• Great review. I have had the GX-4 since last year when they first came on the market. I love the build quality of these units; they are very sturdy with great optics! The only difficult times I have is during twilight with dark colored flags. I use mine for mostly the 150 yd and in shots. For those of you considering lasers, they have really helped me with my shots inside of 125 yds. I originally purchased the range finder to help me get the feel and distance accuracy for the approach shots. I am going on my second year of playing, and I find the practice with the laser invaluable. Also a GPS cannot give you true distances on the driving range! GPS solutions seem somewhat more useful from the tee on unfamiliar courses with blind shots. Great, sturdy range finder; highly recommended!

  • @Jooma – I’m not sure I understand what you are saying? I have never had an issue with rangefinders during a walking round. I couldn’t imagine carrying a tripod on the course.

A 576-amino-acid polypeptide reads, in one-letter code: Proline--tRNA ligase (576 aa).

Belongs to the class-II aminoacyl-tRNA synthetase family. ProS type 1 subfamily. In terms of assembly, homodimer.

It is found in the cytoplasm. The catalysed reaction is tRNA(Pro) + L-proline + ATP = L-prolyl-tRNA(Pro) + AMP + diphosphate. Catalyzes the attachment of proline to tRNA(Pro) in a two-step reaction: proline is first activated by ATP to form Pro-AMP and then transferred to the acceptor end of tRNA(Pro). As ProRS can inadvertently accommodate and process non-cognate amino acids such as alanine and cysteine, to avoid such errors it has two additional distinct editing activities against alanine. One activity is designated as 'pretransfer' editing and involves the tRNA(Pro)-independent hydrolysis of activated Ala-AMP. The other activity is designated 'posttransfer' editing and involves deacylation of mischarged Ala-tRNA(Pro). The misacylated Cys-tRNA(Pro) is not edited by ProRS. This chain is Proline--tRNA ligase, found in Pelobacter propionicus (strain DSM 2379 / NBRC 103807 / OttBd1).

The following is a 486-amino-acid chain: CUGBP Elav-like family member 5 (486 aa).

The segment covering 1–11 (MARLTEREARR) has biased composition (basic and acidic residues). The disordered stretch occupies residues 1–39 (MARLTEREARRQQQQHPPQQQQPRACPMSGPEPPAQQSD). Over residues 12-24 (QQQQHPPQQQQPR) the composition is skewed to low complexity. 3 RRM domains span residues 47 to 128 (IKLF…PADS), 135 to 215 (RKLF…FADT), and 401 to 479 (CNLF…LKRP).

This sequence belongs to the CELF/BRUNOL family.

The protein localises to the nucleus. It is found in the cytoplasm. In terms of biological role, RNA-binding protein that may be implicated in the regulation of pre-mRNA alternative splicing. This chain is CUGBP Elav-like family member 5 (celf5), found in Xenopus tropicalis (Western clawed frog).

You telling me that you can measure the exact distance of the flag stick from 150 yards?
    I wish I could do that.
    You do not carry a single leg (tripod) during the round, you can measure a course at your leisure.

  • Jooma, as an amateur shutterbug I am often improvising monopods when I need stability. I would think a golf club could work quite well as a monopod for a rangefinder. It’s not as ideal as having a dedicated stability device, but plotting courses outside a golf round is not really an option for many people. I’ve used tree branches for my much heavier camera with success.

  • This thing… the GX-4 looks really great with the faceplate switch up. Tournament legal and some extra help from the yellow faceplate. I like it.

  • What kind of battery does it take, how much do they cost and what is the expected life?

  • […] year THP had a chance to review the Leupold GX-3 & GX-4 Rangefinders and came away pretty impressed. In fact so much so that it was hard to find any negatives with the […]

  • I have had a GX-3 for over a year. Ryan doesn’t give it enough credit. It is incredible. The Take a Cr2 battery that cost about $6 each. A battery lasts about 1000 scans.

Leave a Reply

Your email address will not be published. Required fields are marked *

There are no products in your cart.